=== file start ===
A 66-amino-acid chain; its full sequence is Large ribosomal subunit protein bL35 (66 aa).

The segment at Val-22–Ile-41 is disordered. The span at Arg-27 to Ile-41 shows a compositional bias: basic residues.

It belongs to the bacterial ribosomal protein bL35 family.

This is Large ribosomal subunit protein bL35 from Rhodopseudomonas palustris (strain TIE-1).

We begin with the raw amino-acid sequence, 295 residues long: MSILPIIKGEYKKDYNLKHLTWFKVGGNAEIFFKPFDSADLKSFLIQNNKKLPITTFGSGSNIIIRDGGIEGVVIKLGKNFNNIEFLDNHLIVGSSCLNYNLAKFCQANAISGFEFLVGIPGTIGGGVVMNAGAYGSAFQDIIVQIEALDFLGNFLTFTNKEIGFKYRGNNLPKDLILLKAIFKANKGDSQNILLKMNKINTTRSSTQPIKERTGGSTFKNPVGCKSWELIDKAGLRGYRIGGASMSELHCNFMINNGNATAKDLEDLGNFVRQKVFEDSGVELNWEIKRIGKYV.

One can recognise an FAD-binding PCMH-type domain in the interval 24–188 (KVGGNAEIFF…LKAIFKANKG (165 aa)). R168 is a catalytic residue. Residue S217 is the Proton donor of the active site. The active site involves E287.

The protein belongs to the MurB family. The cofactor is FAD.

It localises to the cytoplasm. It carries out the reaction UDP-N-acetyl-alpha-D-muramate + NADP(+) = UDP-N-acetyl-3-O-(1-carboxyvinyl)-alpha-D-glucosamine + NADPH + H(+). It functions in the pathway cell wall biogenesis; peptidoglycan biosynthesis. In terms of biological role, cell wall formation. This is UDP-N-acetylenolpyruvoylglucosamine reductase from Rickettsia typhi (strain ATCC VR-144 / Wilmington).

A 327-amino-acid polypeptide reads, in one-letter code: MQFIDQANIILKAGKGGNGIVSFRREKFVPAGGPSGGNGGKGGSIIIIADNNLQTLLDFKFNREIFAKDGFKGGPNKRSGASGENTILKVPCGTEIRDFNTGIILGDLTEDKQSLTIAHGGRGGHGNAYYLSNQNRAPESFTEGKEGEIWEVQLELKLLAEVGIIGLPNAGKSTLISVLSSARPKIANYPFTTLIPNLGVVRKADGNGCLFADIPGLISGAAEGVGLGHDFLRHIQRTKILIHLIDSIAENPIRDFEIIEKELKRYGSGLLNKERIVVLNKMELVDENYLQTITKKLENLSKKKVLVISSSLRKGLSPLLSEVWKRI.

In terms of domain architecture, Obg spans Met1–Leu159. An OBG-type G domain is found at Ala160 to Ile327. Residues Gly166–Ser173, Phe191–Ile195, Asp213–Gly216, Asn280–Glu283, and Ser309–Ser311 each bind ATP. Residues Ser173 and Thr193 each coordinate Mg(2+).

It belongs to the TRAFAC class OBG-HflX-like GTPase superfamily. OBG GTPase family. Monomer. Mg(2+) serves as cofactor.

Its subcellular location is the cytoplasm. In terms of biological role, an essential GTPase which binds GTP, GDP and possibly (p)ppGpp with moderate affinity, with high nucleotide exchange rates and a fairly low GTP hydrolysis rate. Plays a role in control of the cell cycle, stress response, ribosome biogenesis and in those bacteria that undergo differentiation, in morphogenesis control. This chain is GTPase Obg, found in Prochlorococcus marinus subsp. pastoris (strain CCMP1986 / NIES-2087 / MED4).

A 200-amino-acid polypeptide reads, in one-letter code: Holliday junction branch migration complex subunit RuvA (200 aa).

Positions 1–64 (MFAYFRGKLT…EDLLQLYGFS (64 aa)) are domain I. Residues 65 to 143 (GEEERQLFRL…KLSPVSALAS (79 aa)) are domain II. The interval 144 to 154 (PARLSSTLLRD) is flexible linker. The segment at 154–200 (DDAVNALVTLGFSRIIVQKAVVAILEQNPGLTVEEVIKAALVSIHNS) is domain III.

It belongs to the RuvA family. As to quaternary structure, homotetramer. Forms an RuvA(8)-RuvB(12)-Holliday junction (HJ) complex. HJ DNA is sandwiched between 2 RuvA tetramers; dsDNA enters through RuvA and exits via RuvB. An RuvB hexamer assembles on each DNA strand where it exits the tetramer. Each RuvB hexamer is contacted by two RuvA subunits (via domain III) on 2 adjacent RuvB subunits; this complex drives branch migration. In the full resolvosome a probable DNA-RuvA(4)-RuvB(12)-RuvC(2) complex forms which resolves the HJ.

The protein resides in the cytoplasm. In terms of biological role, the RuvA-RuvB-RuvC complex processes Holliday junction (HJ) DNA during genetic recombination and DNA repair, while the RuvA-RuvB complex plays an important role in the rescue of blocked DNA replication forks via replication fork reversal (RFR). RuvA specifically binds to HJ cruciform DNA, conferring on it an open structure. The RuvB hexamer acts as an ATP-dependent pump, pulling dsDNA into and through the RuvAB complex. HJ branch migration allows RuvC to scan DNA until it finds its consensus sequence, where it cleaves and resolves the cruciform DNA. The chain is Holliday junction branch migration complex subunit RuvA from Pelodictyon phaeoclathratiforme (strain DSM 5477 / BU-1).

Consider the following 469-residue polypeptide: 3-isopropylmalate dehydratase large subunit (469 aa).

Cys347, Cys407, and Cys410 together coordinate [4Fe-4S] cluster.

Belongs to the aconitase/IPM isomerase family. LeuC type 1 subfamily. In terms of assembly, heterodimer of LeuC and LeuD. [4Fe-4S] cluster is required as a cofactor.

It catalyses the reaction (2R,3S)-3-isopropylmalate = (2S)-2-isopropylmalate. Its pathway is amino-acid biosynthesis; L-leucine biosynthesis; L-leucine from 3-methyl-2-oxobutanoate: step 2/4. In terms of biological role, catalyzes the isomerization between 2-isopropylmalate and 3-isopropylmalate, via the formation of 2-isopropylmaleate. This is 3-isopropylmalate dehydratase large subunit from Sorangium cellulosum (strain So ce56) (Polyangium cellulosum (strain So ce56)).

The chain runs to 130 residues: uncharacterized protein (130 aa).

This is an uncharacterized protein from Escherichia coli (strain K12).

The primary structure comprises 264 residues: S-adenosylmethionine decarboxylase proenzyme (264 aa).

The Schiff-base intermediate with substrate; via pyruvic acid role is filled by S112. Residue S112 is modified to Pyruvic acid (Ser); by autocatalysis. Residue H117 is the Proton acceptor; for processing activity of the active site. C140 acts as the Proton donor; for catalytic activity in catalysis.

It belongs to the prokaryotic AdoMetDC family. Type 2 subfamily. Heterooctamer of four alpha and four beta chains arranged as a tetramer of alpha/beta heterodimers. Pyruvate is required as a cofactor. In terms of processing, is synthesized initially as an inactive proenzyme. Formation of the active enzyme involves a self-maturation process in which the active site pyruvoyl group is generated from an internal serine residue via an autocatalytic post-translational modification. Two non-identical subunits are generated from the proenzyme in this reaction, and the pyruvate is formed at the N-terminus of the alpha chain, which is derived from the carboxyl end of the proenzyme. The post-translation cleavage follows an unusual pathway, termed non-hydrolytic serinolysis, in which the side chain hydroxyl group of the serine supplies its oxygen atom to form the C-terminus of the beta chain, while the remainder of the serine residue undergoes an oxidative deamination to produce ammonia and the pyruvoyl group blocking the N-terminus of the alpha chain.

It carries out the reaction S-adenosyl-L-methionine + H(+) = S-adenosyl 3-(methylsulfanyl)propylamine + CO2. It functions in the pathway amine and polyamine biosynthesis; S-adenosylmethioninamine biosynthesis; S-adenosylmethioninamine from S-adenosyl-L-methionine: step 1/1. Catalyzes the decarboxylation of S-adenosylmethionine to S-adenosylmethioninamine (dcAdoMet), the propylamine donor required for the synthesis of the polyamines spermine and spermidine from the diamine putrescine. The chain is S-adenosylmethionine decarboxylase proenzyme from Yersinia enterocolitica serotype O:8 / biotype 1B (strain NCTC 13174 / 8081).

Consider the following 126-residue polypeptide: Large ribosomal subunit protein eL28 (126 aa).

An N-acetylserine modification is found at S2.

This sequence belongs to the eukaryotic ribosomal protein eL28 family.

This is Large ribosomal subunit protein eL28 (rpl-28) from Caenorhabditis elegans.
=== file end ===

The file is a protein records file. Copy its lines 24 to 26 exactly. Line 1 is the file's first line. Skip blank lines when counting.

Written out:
The Schiff-base intermediate with substrate; via pyruvic acid role is filled by S112. Residue S112 is modified to Pyruvic acid (Ser); by autocatalysis. Residue H117 is the Proton acceptor; for processing activity of the active site. C140 acts as the Proton donor; for catalytic activity in catalysis.

It belongs to the prokaryotic AdoMetDC family. Type 2 subfamily. Heterooctamer of four alpha and four beta chains arranged as a tetramer of alpha/beta heterodimers. Pyruvate is required as a cofactor. In terms of processing, is synthesized initially as an inactive proenzyme. Formation of the active enzyme involves a self-maturation process in which the active site pyruvoyl group is generated from an internal serine residue via an autocatalytic post-translational modification. Two non-identical subunits are generated from the proenzyme in this reaction, and the pyruvate is formed at the N-terminus of the alpha chain, which is derived from the carboxyl end of the proenzyme. The post-translation cleavage follows an unusual pathway, termed non-hydrolytic serinolysis, in which the side chain hydroxyl group of the serine supplies its oxygen atom to form the C-terminus of the beta chain, while the remainder of the serine residue undergoes an oxidative deamination to produce ammonia and the pyruvoyl group blocking the N-terminus of the alpha chain.

It carries out the reaction S-adenosyl-L-methionine + H(+) = S-adenosyl 3-(methylsulfanyl)propylamine + CO2. It functions in the pathway amine and polyamine biosynthesis; S-adenosylmethioninamine biosynthesis; S-adenosylmethioninamine from S-adenosyl-L-methionine: step 1/1. Catalyzes the decarboxylation of S-adenosylmethionine to S-adenosylmethioninamine (dcAdoMet), the propylamine donor required for the synthesis of the polyamines spermine and spermidine from the diamine putrescine. The chain is S-adenosylmethionine decarboxylase proenzyme from Yersinia enterocolitica serotype O:8 / biotype 1B (strain NCTC 13174 / 8081).